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Boy Erased

The truth cannot be converted
Boy Erased
Jared, the son of a Baptist pastor in a small American town, is outed to his parents at age 19. Jared is faced with an ultimatum: attend a gay conversion therapy program – or be permanently exiled and shunned by his family, friends, and faith.
Title Boy Erased
Release Date 2018-09-24
Runtime
Genres Drama
Production Companies Anonymous Content, Blue-Tongue Films
Production Countries United States of America

Reviews

cityguide
Yet another anticipated film from an actor-turned-director is Boy Erased, the work of Golden Globe nominee Joel Edgerton, who wrote and stars in the film. The flick follows the recently outed son of a Baptist preacher, Jared (Lucas Hedges), after he’s forced to partake in the church’s gay conversion program. Based on the critically acclaimed memoir by Garrard Conley, Boy Erased features an all-star cast which, in addition to Hedges and Edgerton, boasts Oscar winners Nicole Kidman and Russell Crowe
Stephen Campbell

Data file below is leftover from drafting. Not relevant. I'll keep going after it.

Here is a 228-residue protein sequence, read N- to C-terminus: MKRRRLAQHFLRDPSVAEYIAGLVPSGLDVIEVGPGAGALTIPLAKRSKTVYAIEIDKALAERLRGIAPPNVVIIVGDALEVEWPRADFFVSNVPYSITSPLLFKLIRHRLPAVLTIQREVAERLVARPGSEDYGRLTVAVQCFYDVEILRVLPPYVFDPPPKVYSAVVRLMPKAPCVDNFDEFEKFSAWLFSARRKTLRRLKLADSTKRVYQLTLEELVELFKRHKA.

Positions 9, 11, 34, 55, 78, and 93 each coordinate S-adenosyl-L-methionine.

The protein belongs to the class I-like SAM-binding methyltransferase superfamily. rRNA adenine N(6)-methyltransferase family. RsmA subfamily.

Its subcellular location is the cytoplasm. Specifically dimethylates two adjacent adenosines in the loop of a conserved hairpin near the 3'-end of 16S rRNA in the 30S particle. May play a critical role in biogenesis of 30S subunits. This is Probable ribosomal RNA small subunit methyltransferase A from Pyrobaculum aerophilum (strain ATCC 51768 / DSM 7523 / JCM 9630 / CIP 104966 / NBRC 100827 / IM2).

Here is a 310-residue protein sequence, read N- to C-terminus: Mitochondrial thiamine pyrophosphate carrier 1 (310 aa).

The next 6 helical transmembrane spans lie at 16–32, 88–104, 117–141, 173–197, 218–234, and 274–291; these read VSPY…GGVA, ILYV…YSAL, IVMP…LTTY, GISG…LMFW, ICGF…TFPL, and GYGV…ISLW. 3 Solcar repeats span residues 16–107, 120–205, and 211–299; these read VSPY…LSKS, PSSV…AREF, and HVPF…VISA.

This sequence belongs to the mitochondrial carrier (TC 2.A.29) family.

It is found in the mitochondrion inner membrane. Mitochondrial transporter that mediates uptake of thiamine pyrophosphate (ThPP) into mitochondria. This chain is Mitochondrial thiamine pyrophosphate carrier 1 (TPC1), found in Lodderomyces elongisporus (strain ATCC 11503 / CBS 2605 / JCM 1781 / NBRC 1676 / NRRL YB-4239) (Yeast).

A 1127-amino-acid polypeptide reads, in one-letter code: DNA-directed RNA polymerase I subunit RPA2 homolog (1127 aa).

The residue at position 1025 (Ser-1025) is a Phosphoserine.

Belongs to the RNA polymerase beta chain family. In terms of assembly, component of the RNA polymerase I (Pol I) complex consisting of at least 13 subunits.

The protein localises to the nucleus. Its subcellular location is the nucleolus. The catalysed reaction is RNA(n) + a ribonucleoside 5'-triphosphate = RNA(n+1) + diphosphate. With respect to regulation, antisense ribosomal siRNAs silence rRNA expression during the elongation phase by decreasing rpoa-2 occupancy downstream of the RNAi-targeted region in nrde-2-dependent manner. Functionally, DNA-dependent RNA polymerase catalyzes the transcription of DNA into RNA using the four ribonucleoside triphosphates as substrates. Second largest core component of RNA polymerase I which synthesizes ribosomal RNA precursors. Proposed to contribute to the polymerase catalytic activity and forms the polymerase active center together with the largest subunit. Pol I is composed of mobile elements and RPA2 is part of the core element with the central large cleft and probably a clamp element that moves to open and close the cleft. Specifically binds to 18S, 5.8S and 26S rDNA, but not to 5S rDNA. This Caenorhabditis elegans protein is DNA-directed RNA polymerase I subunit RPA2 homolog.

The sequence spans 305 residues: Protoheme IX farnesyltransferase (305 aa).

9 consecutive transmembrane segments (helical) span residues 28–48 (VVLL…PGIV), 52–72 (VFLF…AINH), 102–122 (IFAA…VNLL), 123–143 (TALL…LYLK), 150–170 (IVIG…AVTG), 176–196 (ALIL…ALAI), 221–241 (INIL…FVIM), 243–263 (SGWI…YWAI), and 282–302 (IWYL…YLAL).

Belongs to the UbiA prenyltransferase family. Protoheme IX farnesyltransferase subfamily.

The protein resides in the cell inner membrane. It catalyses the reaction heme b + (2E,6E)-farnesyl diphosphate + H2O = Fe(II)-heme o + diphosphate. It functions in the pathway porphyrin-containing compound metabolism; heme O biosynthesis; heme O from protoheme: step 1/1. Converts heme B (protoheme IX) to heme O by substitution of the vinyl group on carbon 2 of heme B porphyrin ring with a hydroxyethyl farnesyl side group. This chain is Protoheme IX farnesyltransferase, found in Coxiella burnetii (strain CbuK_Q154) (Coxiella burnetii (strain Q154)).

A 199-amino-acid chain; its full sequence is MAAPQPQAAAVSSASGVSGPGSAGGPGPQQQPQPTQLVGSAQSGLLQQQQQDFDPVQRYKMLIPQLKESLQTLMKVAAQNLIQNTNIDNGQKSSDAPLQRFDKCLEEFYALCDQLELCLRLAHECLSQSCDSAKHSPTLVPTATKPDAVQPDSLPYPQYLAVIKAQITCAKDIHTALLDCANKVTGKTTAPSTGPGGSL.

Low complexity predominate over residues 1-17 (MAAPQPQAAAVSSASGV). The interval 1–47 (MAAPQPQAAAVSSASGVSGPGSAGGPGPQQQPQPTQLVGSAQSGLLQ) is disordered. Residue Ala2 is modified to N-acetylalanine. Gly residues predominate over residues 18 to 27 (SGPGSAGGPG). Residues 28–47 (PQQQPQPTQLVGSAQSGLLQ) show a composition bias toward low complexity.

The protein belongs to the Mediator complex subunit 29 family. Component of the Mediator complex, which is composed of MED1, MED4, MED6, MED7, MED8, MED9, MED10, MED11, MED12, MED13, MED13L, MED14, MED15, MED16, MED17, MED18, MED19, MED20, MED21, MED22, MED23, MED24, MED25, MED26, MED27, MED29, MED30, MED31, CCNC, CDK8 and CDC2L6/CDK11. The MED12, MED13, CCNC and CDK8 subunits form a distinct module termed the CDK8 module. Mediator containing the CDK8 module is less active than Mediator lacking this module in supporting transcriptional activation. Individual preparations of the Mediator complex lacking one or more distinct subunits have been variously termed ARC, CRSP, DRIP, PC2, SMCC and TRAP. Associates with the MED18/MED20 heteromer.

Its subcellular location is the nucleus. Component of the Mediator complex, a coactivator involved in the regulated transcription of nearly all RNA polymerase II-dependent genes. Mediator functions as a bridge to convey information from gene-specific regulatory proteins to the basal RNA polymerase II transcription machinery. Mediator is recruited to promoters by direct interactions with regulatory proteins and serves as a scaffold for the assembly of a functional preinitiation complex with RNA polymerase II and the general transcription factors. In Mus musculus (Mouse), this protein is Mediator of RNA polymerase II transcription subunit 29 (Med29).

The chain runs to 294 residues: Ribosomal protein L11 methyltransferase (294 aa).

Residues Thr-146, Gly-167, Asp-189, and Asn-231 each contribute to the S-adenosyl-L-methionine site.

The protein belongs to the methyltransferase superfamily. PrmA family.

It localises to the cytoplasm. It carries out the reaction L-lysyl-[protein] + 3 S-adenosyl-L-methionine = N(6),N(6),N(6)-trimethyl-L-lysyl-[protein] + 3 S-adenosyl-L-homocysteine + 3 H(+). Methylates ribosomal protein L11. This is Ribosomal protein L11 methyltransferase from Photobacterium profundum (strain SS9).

**_Clearly comes from a place of respect, but it's emotionally unengaging and rather dull_** > _Congress should oppose any effort to put gay and lesbian relationships on an equal legal status with heterosexual marriage. Congress should oppose any effort to recognize homosexual's_ [sic] _as a "discreet_ [sic] _and insular minority" entitled to the protection of anti-discrimination laws similar to those extended to women and ethnic minorities. Congress should support the reauthorization of the Ryan White Care Act only after completion of an audit to ensure that federal dollars were no longer_ _being given to organizations that celebrate and encourage the types of behaviors that facilitate the spreading of the HIV virus. Resources should be directed toward those institutions which provide assistance to those seeking to change their sexual behavior._ – Mike Pence (current Vice President of the United States); Campaign statement when running for Congress, 2001 _Boy Erased_ is one of those films it seems almost churlish to criticise for its formal aspects, given that it obviously comes from a place of deep respect, has genuinely laudable intentions (albeit with one eye on award season), and says something undeniably important and just. Written and directed by Joel Edgerton (who also stars and produces), the film is based on Garrard Conley's _Boy Erased: A Memoir of Identity, Faith, and Family_ (2016), the true story of his experiences with conversation therapy in Arkansas in 2004. In a political climate where progressive thinking seems to be backsliding more and more, given the regressive beliefs of many of those in power, one should celebrate a film which highlights the barbaric concept of enforcing heteronormative social mores by way of psychological, and often physical, abuse. However, simply because a film has good intentions, it doesn't necessarily follow that it's a good film, and _Boy Erased_ is such an example; a film whose aims can be praised, but whose flaws cannot be ignored. Whereas Desiree Akhavan's recent _The Miseducation of Cameron Post_ approached similar subject matter from a perspective of irreverence and satire, _Boy Erased_ is far more sincere. And because of its self-seriousness and its insistence on keeping the audience emotionally distanced from the characters, it remains underwhelming, never getting anywhere near the kind of emotional highs and lows one might anticipate from such inherently sensitive material. It's a topical and morally laudable film, unquestionably. One wishes it were simply better than it is. Set in 2004, the film begins as 19-year-old Jared Eamons (Lucas Hedges) attends his first day at Love in Action, a conversion therapy program in Arkansas. The son of Southern Baptist preacher and car salesman Marshall (Russell Crowe) and his wife Nancy (Nicole Kidman), Jared is initially looking forward to the program, keen to be purged of his homosexual impulses. Run by Victor Sykes (Edgerton), the program is based on the concept that homosexuality is a choice influenced by poor parenting and moral abnormalities in a person's extended family, and thus Sykes has students draw a family tree indicating such things as drug or alcohol addiction, use of pornography, criminal convictions etc. Students must also sign a waiver declaring that they won't speak with anyone about what occurs during therapy. Other students include Jon (Xavier Dolan), who is so fanatically devoted to conversion, he refuses to even touch other men, although he turns up every day with fresh bruises; Gary (Troye Sivan), who has made peace with his homosexuality, and plans to pretend to be straight until he can leave; and Cameron (Britton Sear), a timid aspiring footballer. Meanwhile, Nancy rents a nearby motel room where she and Jared will stay for the duration of the program. However, Jared soon learns from Jon and Gary that there is no specific end-point for the therapy, and if he fails to convince Sykes that he is straight, he may be required to move onto the campus full-time. The backstory of how he came to be signed up to the program then unfolds achronologically, intercutting his increasingly unsettling time at Love in Action with such incidents as his awkward first sexual encounter with his ex-girlfriend, Chloe (Madelyn Cline); his first homosexual experience at college, with his running-partner, Henry (Joe Alwyn); a non-sexual relationship with a fellow college student, Xavier (Théodore Pellerin); how his parents found out about his homosexuality; and Marshall's decision, taken in consultation with two church elders, to send Jared to therapy. I'm a heterosexual male from a country where conversion therapy isn't really a thing; there is only one conversion therapy program in Ireland, and, as of January 2019, a bill to outlaw such therapy is passing through the Oireachtas. Given my very limited exposure to the subject, I was more than a little surprised to learn that in the US, only 15 states (plus Washington, DC) have legislated against the practice, and in the remaining 35, it's perfectly legal. To be honest, I can't even get my head around the fact that some people won't accept homosexuality amongst their family or friends, so the concept of parents knowingly exposing their children to psychological abuse so as to "pray away the gay", and doing so within the scope of the law, is completely beyond the realm of comprehension. That such things still happen in a modern so-called civilised western society is both deeply disturbing and incredibly upsetting, and it is this world into which _Boy Erased_ offers a window. Once Jared is installed at Love in Action, it isn't long before Sykes begins to preach "_you cannot be born homosexual. It's a choice_" and "_God will not love you the way that you are_". At the same time, the students are tutored in "_masculine_" physicality (don't cross your legs when seated, don't slouch, always shake hands firmly), discouraged from anything that deviates from heteronormative behaviour (Jared has pages from a notebook of short stories torn out and discarded), and advised on what not to read (when Sykes learns Jared's college course includes such titles as Oscar Wilde's _The Picture of Dorian Gray_ (1890) and Vladimir Nabokov's _Lolita_ (1955), he suggests that Jared shouldn't return to his studies, committing instead to Love in Action full-time). However, the film is not confined to the program, also offering an examination of some of the attitudes of fundamentalist religiosity toward sexuality. Significantly, when Marshall learns that Jared is planning on spending the night with Chloe, he is quite proud of his son, although both Marshall and Nancy already assume that Jared and Chloe will be getting married in the not-too-distant future. Although the film admirably resists the urge to vilify Marshall or Nancy, even Love in Action itself, Edgerton is unequivocal in condemning a system that compartmentalises anything with which it disagrees as "_taboo_", thereby retarding any kind of discussion. Love in Action is predicated on making young people feel guilty regarding the "sin" of their sexual practices and/or impulses, whilst at the same time reinforcing the infallibility of church doctrine. This instils a deep-rooted sense of torment for young men and women who are already confused about what they are feeling - if a person's predilections are directly in contradistinction to church dogma, then such predilections must obviously be immoral and against God; the irreconcilability of innate homosexual desire with the fact that such homosexuality is a sin. The film opens with voiceover narration over home video footage of Jared as a baby, immediately setting him up as the focal character, and inculcating us into his world. Indeed, Jared appears in every scene, although, strangely, voiceover is never employed again, rendering this initial use stylistically isolated. Visually, the film is drab and unimaginative, but deliberately so. This blandness may initially seem disappointing, given that Edgerton's 2015 directorial debut, _The Gift_, was visually impressive. However, in _Boy Erased_ the design is intended to mirror the interior of Love in Action - a place of functionality over aesthetic nuance, a place where neutralising colours are used to enforce reserve and restraint at the expense of vitality. If anything, Edgerton is too successful with this mirroring, as the insipidness of the Love in Action scenes often bleeds into the scenes outside the program. Had Edgerton, cinematographer Eduard Grau (_A Single Man_; _Buried_; _Suite Française_), and production designer Chad Keith (_Take Shelter_; _Midnight Special_; _Leave No Trace_) showed a little more _panache_ when depicting the outside world, such scenes would have been far more thematically impactful, as their visual differentiation would have served the central tenets of the film. In terms of the acting, as Jared, Lucas Hedges has a difficult task, playing a character that becomes increasingly withdrawn and emotionally shut down as the film progresses. From the very beginning, Jared is somewhat distant, making it difficult to determine if his muted emotions are part of Hedges's performance or a weakness in that performance. For example, is his inherent lack of fear a component of the character, or is Hedges simply not tapping into the necessary emotions? That this might be the case can be seen if one compares his performance to that of Xavier Dolan as Jon, who exudes desperation and existential panic every second he's on screen. Of course, Jared is very much a passive character, with only one notable example of him asserting his own agency and breaking through the emotional paralysis which has stifled the character (and the actor). When this scene does come, it's quite powerful, with Hedges playing it in such a way as to suggest the release of long-gestating pressure. On the other hand, in a scene where he screams and throws rocks at a glass-encased picture of a male model, the performance comes across as a performance and doesn't ring emotionally true. As a whole, I felt that Hedges played Jared pretty much identically to how he played Patrick in Kenneth Lonergan's _Manchester by the Sea_ (2016). Kidman plays Nancy as a woman who very much subscribes to the notion that the man is the head of the household, accepting Marshall's decision to send Jared to therapy without openly questioning him. However, it's obvious from the start that she's not entirely comfortable. Later, as she starts to learn some of what is going on behind the closed doors of Love in Action, her attitude becomes more and more adversarial. She has a particularly good scene where she finally persuades Jared to allow her to read Love in Action's manifesto, and is equal parts shocked by the content and amused by the spelling mistakes (she finds one particular reference to "_Almighty Dog_" especially funny and especially worrying). Kidman plays the scene with a mixture of horror, amusement, and a desire to step in and protect her child, and she modulates these conflicting emotions perfectly. As for Marshall, instead of him being the token villain of the piece, Crowe plays him as fundamentally conflicted. He loves his son deeply and is devastated by what has happened, so he never goes the clichéd route of condemning him from the pulpit and casting him into eternal hellfire. Marshall genuinely wants to help Jared, and even more so, he wants to understand, but is prevented from doing so by a lifetime of faith and his absolute conviction of his own moral certitude. Despite the character's flaws, Crowe's quiet and restrained performance elicits a degree of sympathy for a man who is clearly out of his depth, unable to overcome the indoctrination which is now making a relationship with his son an impossibility. As Sykes, Edgerton gives an almost robotic performance, playing the character as a regimental fundamentalist. A man without any peripheral vision in terms of morality and devotion to God, he is the kind of person who not only refuses to accept opinions that are in contradistinction to his own, but who is unable to even get his head around the fact that such opinions exist at all. However, despite the strong performances from both Kidman and Crowe, the film fails to depict the texture and nuances of the family dynamic. All three family members are, to a certain extent, types rather than fully fleshed out individuals. Along the same lines, none of the Love in Action students are granted any kind of arc or personality beyond that of the archetype they represent. Jon, Gary, and Cameron are all sketches of characters we've seen time and again in this kind of pseudo-prison narrative, and the film often falls back on generic tropes - hypocritical authority figures; a sadistic authority figure who is abusive beyond the parameters of the program (played by Flea from the Red Hot Chili Peppers); the "inmate" on the verge of complete psychological breakdown (think Pyle (Vincent D'Onofrio) from Stanley Kubrick's _Full Metal Jacket_); the focal character resisting the mandates of the institution (think McMurphy (Jack Nicholson) in Miloš Forman's _One Flew Over the Cuckoo's Nest_ or Dufresne (Tim Robbins) in Frank Darabont's _The Shawshank Redemption_). Regarding Sykes, a postscript describing his own sexual preference casts his character in a completely different light, and would have made for fascinating material had it been incorporated into the narrative. Granted, this is Jared's story, not Sykes's, but that doesn't change the fact that more information on his background (especially given what the postscript reveals) would have been very welcome. It's also somewhat problematic that the only homosexual sexual activity depicted in the film is a rape. It's a powerful scene in and of itself, brilliantly shot in a single static take which forces the viewer to watch what is happening unmediated by editing or blocking. However, it's unsettling that Edgerton never shows us any consensual and pleasurable homosexual content. True, the film is not about sexual activity, so to only show one scene of such activity is fair enough in theory. But it remains problematic that the only time we see a homosexual character acting on their impulses is a rape scene. What is one supposed to take from that? Presumably, the scene is supposed to balance against the scene where Jared spends the night with Xavier without becoming physical. However, this scene is given far less time than the rape, and the character who rapes Jared is given far more characterisation than Xavier, creating a noticeable imbalance. Another problem is that, as a whole, it's an extremely cold film, remaining always distanced, either unwilling or unable to really get into the fear and psychological trauma inflicted upon the attendees of programs such as Love in Action. Perhaps Edgerton was trying to avoid exploitative or manipulative emotion, but whatever the case, he has made a film that is itself emotionless, undercutting the harrowing story it tells by always keeping the audience one or two steps removed. Jared, in particular, is never depicted with anything resembling emotional specificity. We never feel his torment or loneliness, with his character depicted only to the extent necessary to drive the plot, and far too distanced for him to emotionally impact the audience. _Boy Erased_ is a laudable film dealing with an important subject, but it's also quite a poor film, with a disjointed narrative and paper-thin characters, redeemed only by fine performances from Kidman and Crowe. The biggest problem is that it insists on pushing the audience away, presenting the story clinically rather than emotionally, a dispassionate reportage rather than an angry denunciation. Edgerton's even-handedness is to be commended, as is his refusal to cast the parents, or even Love in Action itself, as the villains, and his avoidance of emotional manipulation is praiseworthy up to a point. However, there comes a moment in the film where you realise that you're as close to these characters as you're going to get, yet they have still only been summarised. The film will probably go on to be an important document in the ongoing attempt to eradicate this cruel practice. It will probably open the eyes of a lot of people who didn't know much about this subject. It is well-intentioned, and comes from a place of compassion and respect. It's just not an especially good film.